Hello Everyone, I'm brand new here and I hope I'm not doing this wrong....
My latest project is a first for me, and I will say that maybe I jumped into the deep end without my Norm Abram Floaty properly attached. I've done several successful paint grade products in the past, but this is my first stained project, and the learning curve is starting to feel like a Rally Car race in the snow!
To start with, it's made with solid American cherry and cherry plywood. The wood actually aged for years in a conditioned area covered with sheets, blankets and anything else I could find to keep it in the dark. I've ran into snafu's all along the way that has caused this to drag on for quite some time. I built this Archway as a "Thank You" for my late wife's oncology nurse who had been very unhappy with a previous attempt by another carpenter who tried using Brazilian Cherry Hardwood flooring to make up something as a "fancy" transition into the new sunroom they had just built for my customer. I say she's a customer because I did get paid a little to cover materials and some other expenses.
Because it's taken such a long time for me to get this finished and installed, along with it being very important to me that it exceeds her expectations, I am trying to do the best I can to produce a good quality job. Well, the best a non shop build one could do with job site tools and environments.
I originally had made a stain/finish sample that she absolutely loved (and frankly one that surprised myself as well). It started off with a sanding of 60 - 120 - 180 grit, oil based wood conditioner, an oil based gel stain by Minwax (I picked a gel stain, because I was worried about stain running off the edges or down the verticals causing great headaches of drip/run lines), a coat of Minwax oil based sand and seal, sanded with 180 after 24hrs, 3 coats of Minwax FastDry Satin oil based Poly, sanded with 220 after first and second coats (again allowing 24hrs between each coat), then 0000 Steel Wool and some final waxing/polishing to finish it all off.
Sample was approved and the build began (or shall I say, reality came in a quick hurry!)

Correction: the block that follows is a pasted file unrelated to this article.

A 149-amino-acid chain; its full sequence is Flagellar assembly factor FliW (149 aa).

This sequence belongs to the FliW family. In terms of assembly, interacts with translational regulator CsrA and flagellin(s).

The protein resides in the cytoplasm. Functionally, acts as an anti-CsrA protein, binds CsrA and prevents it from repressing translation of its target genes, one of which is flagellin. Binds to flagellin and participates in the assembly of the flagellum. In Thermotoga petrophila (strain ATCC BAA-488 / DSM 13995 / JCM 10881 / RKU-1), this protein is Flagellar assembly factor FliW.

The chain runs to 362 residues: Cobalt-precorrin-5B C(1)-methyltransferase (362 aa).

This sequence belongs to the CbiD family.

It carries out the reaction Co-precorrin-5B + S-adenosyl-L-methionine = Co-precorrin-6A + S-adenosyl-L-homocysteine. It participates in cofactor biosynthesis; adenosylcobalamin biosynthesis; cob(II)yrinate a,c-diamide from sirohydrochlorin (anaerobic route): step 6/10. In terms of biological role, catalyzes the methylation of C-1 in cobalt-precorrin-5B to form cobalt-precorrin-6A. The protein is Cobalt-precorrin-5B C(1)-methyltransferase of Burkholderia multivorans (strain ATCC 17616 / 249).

The problem with that sample (and my bigger issue now), was that it was REALLY EASY to get a nice even smooth furniture quality finish on a 10" 1x4 flat on a workbench, instead of a huge EXPENSIVE piece(s) of an assembled cherry Archway, using finish guns, pocket screws and a ton of TitebondII in many different places and times eventually ending up in her dining/sun room entryway.
- The gel stain turned out to be a bad deal in that I couldn't get it wiped off quick enough as the project as broken into 3 carcasses and a huge pile of 10 - 16 foot trim. After literally having to scrub off the excess with a terry cloth towel, I had "wonderful amounts of peachy PEACH FUZZ" covering the majority of the project. Therefore I then had to scuff off all that fuzz with old heavily used foam sanding blocks as painter friend of mine had suggested. I then followed more of his advise and got some ZAR stain which worked beautifully.
- The sand & sealer went on well enough along with a really LONG sanding process(s), excluding all of the later applied moldings.
- The final assembling of the three main carcasses in place went better than expected.
- Then came all the base, 3-piece crown and hide moldings not as easy as hoped or expected.
- Filling of nail holes with ColorPutty oil putty blended up to match.
- Sanding of sand and sealer on moldings after putty.
- First coat of Minwax FastDry oil based Satin poly applied with a good brush on a low (40%) humidity 65deg day (also given to me by previously mentioned painter, who also turned me toward the ColorPutty brand as well as teaching me his very impressive color blending techniques).
- Using a "nifty" 3M scuff pad made for sanding between coats of finish after 48hrs of drying, didn't take off the brush marks or all the air bubble spots (that showed themselves as little white dots). I got them as best as I could without wanting to scrub through. One little spot where I dug in a little ended up transferring the charcoal color of the pad into the edges of the poly coat. Not happy about that one...
Yesterday (Wednesday 3/8/17), I applied the second coat of poly with another matched weather day as the first coat. Today, it's the same weather again here in PA. I was originally going to head back there tomorrow to sand, but after the 3M pad burn through from last Monday, I'm going to let it sit until this coming Monday or perhaps longer, as we're expecting strong cold front and possible wintery mix over the weekend.
Ok... So, now that you can understand what's happened to this point, here is my question: What do I use to knock down the brush marks and air bubbles? Also, some of the nail holes that I puttied are still showing in places that have a good deal of light reflection. My hope is that each coat (a few more needed I believe) with fill in those dimples enough that a "leveling" sanding will flush it out.
So what am I not seeing, that some of you all are seeing that will help me finish this without ruining my attempt as a decent carpenter? Your input is GREATLY APPRECIATED!